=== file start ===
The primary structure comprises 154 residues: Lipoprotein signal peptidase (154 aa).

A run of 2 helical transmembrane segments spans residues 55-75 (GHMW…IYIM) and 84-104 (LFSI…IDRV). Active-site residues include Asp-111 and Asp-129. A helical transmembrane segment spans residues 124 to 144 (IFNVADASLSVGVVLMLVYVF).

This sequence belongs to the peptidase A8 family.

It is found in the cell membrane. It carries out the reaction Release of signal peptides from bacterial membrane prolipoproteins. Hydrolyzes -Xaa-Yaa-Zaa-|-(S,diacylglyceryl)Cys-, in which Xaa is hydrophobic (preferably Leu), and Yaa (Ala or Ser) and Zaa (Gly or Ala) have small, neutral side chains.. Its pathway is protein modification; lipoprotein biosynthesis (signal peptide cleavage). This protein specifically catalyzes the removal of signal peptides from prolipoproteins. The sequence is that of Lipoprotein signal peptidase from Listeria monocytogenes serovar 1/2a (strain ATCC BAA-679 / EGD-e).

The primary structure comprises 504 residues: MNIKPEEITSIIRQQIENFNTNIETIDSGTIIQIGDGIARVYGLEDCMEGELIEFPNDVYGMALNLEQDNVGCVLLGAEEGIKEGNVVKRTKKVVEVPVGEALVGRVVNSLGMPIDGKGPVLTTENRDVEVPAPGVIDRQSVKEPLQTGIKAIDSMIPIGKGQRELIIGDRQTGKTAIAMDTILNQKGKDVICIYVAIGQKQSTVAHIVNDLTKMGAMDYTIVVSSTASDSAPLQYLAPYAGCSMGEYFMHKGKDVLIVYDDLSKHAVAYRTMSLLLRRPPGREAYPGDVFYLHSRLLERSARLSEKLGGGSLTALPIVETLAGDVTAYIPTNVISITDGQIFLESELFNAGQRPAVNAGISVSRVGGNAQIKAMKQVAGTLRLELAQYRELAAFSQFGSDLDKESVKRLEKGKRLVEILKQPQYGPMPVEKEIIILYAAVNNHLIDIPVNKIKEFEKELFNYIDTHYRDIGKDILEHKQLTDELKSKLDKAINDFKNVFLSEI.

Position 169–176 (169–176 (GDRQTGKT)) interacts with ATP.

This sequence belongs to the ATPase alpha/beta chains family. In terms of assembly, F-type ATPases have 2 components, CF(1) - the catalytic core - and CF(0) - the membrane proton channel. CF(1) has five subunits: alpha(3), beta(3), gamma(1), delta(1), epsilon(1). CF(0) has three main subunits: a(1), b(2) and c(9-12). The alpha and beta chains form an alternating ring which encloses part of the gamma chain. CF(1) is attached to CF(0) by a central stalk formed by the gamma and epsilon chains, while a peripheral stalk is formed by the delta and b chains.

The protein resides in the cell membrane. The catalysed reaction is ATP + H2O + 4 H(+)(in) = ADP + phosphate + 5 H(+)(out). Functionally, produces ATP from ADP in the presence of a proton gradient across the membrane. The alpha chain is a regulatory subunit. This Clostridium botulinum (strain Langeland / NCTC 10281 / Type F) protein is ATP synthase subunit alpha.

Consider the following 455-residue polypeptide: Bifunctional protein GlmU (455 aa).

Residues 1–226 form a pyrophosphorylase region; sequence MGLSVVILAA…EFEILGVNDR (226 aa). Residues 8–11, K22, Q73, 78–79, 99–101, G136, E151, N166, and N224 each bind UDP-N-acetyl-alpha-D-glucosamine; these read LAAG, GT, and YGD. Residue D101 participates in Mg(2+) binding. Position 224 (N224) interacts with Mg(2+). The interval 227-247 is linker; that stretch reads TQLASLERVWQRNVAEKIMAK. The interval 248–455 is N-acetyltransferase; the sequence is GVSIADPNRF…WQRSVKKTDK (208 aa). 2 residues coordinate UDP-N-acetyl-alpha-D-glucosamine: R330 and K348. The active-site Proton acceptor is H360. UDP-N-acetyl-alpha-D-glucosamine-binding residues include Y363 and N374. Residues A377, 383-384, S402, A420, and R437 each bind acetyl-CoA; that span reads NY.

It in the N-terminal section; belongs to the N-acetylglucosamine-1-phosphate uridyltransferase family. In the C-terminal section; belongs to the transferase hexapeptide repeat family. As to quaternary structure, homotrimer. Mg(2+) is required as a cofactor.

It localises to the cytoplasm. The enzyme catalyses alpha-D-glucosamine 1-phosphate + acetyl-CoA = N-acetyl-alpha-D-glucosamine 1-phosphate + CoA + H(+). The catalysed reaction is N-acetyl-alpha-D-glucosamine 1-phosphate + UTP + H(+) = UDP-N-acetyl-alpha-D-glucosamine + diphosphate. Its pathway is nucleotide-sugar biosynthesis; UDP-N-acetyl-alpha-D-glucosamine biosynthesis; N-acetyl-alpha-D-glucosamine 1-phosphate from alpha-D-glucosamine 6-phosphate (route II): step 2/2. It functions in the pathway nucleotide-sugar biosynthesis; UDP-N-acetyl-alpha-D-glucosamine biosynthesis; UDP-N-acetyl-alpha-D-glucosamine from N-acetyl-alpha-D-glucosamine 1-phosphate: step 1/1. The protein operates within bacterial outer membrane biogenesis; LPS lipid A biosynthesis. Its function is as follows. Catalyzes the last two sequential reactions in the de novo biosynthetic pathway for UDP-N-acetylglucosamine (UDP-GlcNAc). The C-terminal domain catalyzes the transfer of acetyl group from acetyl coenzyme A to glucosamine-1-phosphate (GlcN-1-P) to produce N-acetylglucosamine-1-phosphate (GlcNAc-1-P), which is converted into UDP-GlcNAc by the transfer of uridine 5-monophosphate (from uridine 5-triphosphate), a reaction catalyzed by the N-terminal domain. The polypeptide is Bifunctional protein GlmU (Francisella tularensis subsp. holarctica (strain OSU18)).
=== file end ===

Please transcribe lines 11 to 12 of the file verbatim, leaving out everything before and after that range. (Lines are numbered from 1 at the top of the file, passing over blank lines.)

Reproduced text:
It in the N-terminal section; belongs to the N-acetylglucosamine-1-phosphate uridyltransferase family. In the C-terminal section; belongs to the transferase hexapeptide repeat family. As to quaternary structure, homotrimer. Mg(2+) is required as a cofactor.

It localises to the cytoplasm. The enzyme catalyses alpha-D-glucosamine 1-phosphate + acetyl-CoA = N-acetyl-alpha-D-glucosamine 1-phosphate + CoA + H(+). The catalysed reaction is N-acetyl-alpha-D-glucosamine 1-phosphate + UTP + H(+) = UDP-N-acetyl-alpha-D-glucosamine + diphosphate. Its pathway is nucleotide-sugar biosynthesis; UDP-N-acetyl-alpha-D-glucosamine biosynthesis; N-acetyl-alpha-D-glucosamine 1-phosphate from alpha-D-glucosamine 6-phosphate (route II): step 2/2. It functions in the pathway nucleotide-sugar biosynthesis; UDP-N-acetyl-alpha-D-glucosamine biosynthesis; UDP-N-acetyl-alpha-D-glucosamine from N-acetyl-alpha-D-glucosamine 1-phosphate: step 1/1. The protein operates within bacterial outer membrane biogenesis; LPS lipid A biosynthesis. Its function is as follows. Catalyzes the last two sequential reactions in the de novo biosynthetic pathway for UDP-N-acetylglucosamine (UDP-GlcNAc). The C-terminal domain catalyzes the transfer of acetyl group from acetyl coenzyme A to glucosamine-1-phosphate (GlcN-1-P) to produce N-acetylglucosamine-1-phosphate (GlcNAc-1-P), which is converted into UDP-GlcNAc by the transfer of uridine 5-monophosphate (from uridine 5-triphosphate), a reaction catalyzed by the N-terminal domain. The polypeptide is Bifunctional protein GlmU (Francisella tularensis subsp. holarctica (strain OSU18)).